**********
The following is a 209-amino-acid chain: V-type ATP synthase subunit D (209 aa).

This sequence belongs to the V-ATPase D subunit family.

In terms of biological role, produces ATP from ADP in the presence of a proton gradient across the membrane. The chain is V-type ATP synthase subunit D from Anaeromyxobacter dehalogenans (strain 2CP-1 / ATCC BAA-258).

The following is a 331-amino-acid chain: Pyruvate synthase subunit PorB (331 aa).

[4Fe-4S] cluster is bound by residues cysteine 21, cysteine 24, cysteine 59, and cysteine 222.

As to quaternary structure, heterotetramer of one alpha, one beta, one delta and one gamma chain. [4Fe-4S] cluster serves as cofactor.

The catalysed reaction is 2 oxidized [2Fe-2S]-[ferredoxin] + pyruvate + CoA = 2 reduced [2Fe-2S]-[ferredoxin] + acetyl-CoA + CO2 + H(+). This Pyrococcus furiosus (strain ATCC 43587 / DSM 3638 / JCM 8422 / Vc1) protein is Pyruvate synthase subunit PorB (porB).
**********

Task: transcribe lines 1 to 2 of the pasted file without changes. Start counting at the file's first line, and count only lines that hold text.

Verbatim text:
The following is a 209-amino-acid chain: V-type ATP synthase subunit D (209 aa).

This sequence belongs to the V-ATPase D subunit family.